The Cult Of Wet Hot American Summer.
By Alex Scordelis
Photos by © Julienne Schaer
A Vietnam vet-slash-camp cook who humps a refrigerator and fondles his sweaters. An inattentive camp counselor who keeps letting campers die on his watch. A camp director who leads her staff into a downward spiral of cocaine and heroin abuse. A distraught and divorced counselor who's given sage advice by, and subsequently falls in love with, an eight-year-old camper. This isn't a description of the weirdest nightmare you've ever had -- these are just a few of the characters that populate Wet Hot American Summer, the funniest and most beloved cult classic of the 2000s. (Sorry The Room!)
Written by David Wain and Michael Showalter, who both starred in another cult favorite, MTV's mid-'90s sketch-revue The State, Wet Hot American Summer has become a staple in college-dorm DVD collections and at midnight movie screenings. But just how did a silly and strange summer camp comedy with a budget of $1.8 million (that grossed a paltry $292,102 in theaters when it was released in 2001), achieve such a rabid fan base? It doesn't hurt that the Wet Hot cast features a comedy dream team including Amy Poehler, Paul Rudd and Bradley Cooper before they starred in Parks and Recreation, made a raft of comedy blockbusters and were named the Sexiest Man Alive (respectively). Despite its cult status, Showalter, who also stars as Coop, Wet Hot's sexually frustrated hero, still wonders why the film didn't reach a mainstream audience. "I'm happy that it's a cult movie," he says, "but it wouldn't have bothered me if more people had liked the movie at the time."
It's difficult to imagine now, but Wet Hot repulsed most critics upon its initial release. "We didn't set out to make a movie that only a small audience would love," Showalter says. "We set out to make a movie that everybody would love, like Caddyshack, but we also wanted to be true to our sensibility. So it was a bitter pill when you read reviews by people who not only didn't like it, but hated it. Some reviews really, really took it down... I was despondent. It was the most crushing thing ever."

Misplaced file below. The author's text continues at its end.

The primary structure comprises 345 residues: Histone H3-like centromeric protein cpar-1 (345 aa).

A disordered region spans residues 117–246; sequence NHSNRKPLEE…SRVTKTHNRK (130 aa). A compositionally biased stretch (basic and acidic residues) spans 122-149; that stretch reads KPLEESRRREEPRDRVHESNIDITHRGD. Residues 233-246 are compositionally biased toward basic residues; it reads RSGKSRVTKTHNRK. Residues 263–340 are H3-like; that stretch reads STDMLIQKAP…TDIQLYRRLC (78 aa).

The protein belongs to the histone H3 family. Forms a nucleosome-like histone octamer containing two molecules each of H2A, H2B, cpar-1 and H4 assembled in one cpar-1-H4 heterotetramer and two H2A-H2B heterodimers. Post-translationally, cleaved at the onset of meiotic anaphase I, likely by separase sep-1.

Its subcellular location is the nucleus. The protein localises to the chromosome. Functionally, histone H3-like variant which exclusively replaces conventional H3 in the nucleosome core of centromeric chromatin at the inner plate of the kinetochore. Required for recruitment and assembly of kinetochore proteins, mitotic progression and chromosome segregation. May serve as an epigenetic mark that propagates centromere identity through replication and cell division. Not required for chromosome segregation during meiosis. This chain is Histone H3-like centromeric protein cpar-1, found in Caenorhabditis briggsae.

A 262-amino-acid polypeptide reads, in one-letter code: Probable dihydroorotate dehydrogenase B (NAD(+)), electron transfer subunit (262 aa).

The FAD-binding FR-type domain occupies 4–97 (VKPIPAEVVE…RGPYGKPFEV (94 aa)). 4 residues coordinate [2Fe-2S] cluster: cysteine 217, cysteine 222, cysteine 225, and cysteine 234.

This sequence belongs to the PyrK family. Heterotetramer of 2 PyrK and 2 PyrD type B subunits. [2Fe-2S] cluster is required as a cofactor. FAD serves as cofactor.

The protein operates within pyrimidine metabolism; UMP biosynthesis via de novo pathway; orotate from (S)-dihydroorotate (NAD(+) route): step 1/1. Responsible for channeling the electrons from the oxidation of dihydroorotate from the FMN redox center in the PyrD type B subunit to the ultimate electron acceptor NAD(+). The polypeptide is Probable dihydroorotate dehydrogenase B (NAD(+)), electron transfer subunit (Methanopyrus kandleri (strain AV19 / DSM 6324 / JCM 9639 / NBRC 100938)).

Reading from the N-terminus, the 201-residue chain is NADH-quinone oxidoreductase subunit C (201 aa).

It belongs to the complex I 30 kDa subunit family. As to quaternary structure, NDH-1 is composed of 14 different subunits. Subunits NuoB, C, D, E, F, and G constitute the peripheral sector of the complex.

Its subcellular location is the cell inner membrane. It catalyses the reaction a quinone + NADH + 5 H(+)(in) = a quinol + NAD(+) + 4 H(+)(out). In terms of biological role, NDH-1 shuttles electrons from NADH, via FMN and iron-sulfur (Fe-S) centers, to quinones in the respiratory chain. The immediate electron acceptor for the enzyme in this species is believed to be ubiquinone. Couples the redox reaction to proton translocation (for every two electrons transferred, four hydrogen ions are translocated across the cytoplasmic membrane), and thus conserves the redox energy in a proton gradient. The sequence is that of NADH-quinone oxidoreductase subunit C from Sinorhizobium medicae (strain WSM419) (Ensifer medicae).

Wain, who made his directorial debut with Wet Hot and is currently directing They Came Together, which he co-wrote with Showalter and reunites many players from Wet Hot (including Rudd and Poehler), had a different reaction to the movie's initial flop. "Reading the bad reviews was hard, but I wasn't despondent," he says. "I knew the movie was cuckoo. I mean, there's a camp cook who humps a fridge. This wasn't for everybody. But there were difficult times before the movie came out. Especially at Sundance."
Top photo: L-R: Paul Rudd, Amy Poehler, David Wain, A.D. Miles and Michael Showalter at a recent outdoor screening in Brooklyn Bridge Park, where original Wet Hot cast members introduced the film. Bottom photo (L-R): Paul Rudd and Amy Poehler.
With the hopes of landing a distributor, Wain, Showalter and the Wet Hot cast took the movie to Sundance in 2001. The industry audience was not impressed. "The movie had a lot of buzz [at Sundance], because of the cast," Showalter says. "But you could just tell that, once the movie started, it wasn't landing. I had this feeling of, 'Oh, this isn't going well.' It felt like bombing in stand-up. People didn't know what to make of the meta aspect of the movie. If you aren't savvy about that, a lot of the humor is intentionally banal or stupid or obvious, so if you're not familiar with our sensibility, you could read that as lazy humor. There were entire scenes where the audience didn't know what to make of it, and I think what they made of it was that it wasn't good."